Stepping off the train from Madrid to Seville, I'm greeted by two giant banners advertising Cruzcampo, the regional lager brewed and served in Spain since 1904. Outside the station, the glow of the red Cruzcampo logo is visible in the windows of nearby restaurants and bars.
Until about a decade ago, if you asked for a beer at any bar in Seville, Cruzcampo was probably the only option. However, since the opening of Seville's first brewpub, Maquila Bar, in 2015, local interest in craft beer has increased dramatically.
Unfortunately, I arrived during the city's siesta, so many restaurants were closed, save for a cafe my host recommended. I asked the bartender if she thought Seville was known for beer, wine, or cocktails. "Beer. Seville is a beer city…and that one," she says, pointing to the two taps at the bar—one of them is Cruzcampo, and the other is non-alcoholic Cruzcampo.
Later that evening, I make my way to Bierkraft, just off the bustling Alameda de Hercules. Even before I reach the bar, there is much to admire: Hand-painted denim jackets by local designers hang artfully on the brick walls, an impressive tap list is handwritten on tall mirrors, and customers gather in blue leather and red velvet banquettes.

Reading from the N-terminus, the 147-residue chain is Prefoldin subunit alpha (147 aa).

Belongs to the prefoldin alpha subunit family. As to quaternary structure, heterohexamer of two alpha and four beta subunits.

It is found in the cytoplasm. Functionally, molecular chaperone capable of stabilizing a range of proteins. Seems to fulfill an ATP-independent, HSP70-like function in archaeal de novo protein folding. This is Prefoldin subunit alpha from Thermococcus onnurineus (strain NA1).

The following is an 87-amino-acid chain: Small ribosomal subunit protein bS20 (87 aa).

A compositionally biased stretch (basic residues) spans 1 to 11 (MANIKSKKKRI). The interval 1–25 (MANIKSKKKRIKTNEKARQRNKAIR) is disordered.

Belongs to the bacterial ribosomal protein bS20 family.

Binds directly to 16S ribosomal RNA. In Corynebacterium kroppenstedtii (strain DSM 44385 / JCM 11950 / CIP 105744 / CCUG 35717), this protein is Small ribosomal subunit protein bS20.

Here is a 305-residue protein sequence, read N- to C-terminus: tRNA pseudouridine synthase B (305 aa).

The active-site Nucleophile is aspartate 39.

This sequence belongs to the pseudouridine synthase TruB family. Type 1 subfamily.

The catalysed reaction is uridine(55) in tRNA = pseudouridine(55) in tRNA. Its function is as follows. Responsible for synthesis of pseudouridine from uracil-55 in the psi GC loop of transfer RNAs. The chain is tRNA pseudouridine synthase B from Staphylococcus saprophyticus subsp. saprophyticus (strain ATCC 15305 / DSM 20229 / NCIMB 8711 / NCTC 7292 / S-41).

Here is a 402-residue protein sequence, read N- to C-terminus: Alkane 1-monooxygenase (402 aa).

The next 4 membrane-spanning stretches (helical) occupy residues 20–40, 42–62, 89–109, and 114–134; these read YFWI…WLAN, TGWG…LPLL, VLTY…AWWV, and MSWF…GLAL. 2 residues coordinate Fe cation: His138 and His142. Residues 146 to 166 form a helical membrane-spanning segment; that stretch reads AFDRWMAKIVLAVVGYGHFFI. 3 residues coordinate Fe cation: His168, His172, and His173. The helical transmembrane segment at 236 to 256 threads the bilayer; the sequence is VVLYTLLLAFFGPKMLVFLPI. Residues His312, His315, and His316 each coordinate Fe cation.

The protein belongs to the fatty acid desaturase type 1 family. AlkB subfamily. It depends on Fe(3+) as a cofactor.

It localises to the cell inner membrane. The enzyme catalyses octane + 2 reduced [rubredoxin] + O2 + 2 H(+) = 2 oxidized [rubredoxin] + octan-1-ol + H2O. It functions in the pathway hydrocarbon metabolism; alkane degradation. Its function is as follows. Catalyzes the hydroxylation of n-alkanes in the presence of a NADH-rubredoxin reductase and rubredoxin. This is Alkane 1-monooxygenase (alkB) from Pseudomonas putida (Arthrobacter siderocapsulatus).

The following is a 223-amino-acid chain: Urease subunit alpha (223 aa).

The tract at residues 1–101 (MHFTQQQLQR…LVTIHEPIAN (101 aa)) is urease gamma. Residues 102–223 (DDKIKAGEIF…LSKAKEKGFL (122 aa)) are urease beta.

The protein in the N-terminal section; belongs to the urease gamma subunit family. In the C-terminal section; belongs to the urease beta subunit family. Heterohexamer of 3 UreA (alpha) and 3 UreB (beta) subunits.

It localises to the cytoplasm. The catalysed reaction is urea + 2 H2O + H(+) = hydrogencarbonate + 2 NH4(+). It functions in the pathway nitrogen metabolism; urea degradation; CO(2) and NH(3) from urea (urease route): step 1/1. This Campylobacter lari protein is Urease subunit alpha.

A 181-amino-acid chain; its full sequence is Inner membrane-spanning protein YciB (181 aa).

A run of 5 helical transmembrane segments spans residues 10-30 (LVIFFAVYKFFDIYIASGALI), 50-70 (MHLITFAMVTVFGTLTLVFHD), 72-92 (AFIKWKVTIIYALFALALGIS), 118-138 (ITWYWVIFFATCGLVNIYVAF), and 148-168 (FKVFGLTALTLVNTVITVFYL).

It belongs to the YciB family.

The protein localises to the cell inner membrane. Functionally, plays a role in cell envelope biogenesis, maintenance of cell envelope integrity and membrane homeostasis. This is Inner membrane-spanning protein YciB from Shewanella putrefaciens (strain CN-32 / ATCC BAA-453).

The bar's weekly Friday Night Social Club is in full swing, and the two bartenders are keeping up with the flow of the evening—one is focused on sampling and pouring beers, while the other concentrates on cocktails.
Opened by American ex-pat Adam Joseph in 2016, Bierkraft's tap list features European selections, including Seville's Cervezas Rio Azul, Barcelona-based Garage Brewing Company, and Norwegian brewer Lervig Aktiebryggeri. A bottle shop in the back rounds out offerings to over 100.
With the opening of Bierkraft, Joseph's goal was to offer the world of beer without leaving Seville. "When I first came here, you couldn't get more than a Cruzcampo or a Heineken in this town," he says as we sample one of his favorites, local brewer Hecatombe's Lost Horse, an American Pale Ale.
As I sip my first Spanish beer, I see that this is a spot to see and be seen. Bierkraft would feel right at home in a more beer-centric city like New York City or Chicago.
For Joseph, the growing mix of tourists and locals signifies success. "I started feeling more confident once I would see repeat customers," he says. "I love it when I come in, and the bar is packed, and I don't recognize anyone. That's a good sign. That means we're buzzy for people outside of our little niche."